"Poisoned?" he said, suddenly looking a lot more interested. "How?"
Her eyes half-closed and she stared at a spot on the ground, like she was trying to remember. "I had my usual glass of wine. I fell asleep. The next thing I know, a man in a black robe was jostling me awake while Robert was consulting someone on the phone about what to do with the body."
"Alrighty then. Easy enough." I pointed at the necromancer. "You. Corpse poker. Call the cops and get them to look into a Robert whatever-the-last-name is. Problem solved."
"That won't be enough,” she said. “They didn’t catch him the first time around, did they?” Her face went hard. The air around us suddenly got very cold, and for a split second, she looked a lot more tangible than she had any right to. “We need a confession. I need a confession, and I intend to be the one to get it from him.”
There was an awkward five seconds of absolute silence.
"So vengeance, then.” I said. “Okay, cool. I can get behind that."
The necromancer straightened up. "Well there's only one thing to do then, isn't there?" He gave a theatrical half-bow to the woman's specter. "Madam, we are going to help you reach eternal peace the proper way."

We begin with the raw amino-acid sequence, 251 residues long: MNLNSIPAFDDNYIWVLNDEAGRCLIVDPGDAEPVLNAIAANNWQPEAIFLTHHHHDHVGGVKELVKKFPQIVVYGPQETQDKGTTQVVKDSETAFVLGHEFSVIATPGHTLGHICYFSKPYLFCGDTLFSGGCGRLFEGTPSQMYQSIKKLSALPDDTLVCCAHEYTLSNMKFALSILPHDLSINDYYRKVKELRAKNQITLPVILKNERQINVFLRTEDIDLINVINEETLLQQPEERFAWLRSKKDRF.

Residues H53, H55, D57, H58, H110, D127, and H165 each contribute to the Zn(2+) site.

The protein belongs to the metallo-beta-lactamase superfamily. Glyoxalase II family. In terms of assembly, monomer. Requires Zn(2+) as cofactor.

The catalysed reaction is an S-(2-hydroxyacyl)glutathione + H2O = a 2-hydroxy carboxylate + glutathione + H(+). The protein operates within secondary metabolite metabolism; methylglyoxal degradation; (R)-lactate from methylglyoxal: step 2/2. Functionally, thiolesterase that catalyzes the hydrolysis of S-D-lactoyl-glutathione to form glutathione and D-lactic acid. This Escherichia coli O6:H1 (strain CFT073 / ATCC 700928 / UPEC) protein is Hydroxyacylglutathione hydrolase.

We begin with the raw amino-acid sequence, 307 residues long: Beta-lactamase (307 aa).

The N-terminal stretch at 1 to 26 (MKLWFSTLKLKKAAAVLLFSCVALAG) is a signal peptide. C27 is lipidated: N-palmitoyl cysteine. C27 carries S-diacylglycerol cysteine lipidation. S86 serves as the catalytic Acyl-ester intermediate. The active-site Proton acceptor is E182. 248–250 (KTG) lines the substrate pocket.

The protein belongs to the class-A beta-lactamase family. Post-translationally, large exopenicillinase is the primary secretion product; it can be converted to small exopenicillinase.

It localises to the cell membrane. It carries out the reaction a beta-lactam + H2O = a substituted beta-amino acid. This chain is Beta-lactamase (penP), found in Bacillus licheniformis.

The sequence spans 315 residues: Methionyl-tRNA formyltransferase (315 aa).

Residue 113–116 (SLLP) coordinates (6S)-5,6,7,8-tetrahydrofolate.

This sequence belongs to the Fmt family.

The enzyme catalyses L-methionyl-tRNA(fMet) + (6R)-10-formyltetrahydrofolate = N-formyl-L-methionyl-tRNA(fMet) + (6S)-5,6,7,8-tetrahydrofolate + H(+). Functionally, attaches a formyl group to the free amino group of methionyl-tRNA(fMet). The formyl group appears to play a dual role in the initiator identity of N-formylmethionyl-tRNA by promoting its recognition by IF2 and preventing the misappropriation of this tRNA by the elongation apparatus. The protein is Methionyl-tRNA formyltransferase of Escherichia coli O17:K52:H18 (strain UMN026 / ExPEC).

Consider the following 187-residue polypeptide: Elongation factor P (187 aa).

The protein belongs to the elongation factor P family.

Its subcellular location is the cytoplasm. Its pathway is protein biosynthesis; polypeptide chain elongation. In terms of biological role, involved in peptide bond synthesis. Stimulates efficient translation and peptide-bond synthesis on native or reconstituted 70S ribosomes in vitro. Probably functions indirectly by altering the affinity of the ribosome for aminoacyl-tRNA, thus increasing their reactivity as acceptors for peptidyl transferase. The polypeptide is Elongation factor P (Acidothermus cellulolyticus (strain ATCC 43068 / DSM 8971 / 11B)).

"Oh!" she said eagerly. "By murdering my killer?"
"Ah," he said. "Uh. No. I was actually thinking something more judicially-friendly, but yes. We're going to help you catch your killer."
"Oi! What's all this 'we' business?" I said.
"Well you're an angel, aren't you? Aren't you supposed to be about helping people?"
"No, angels are about burning down cities and choral singing. Nothing in there about helping blood thirsty ghosts."
"But certainly helping Mrs.- er. What was your name?"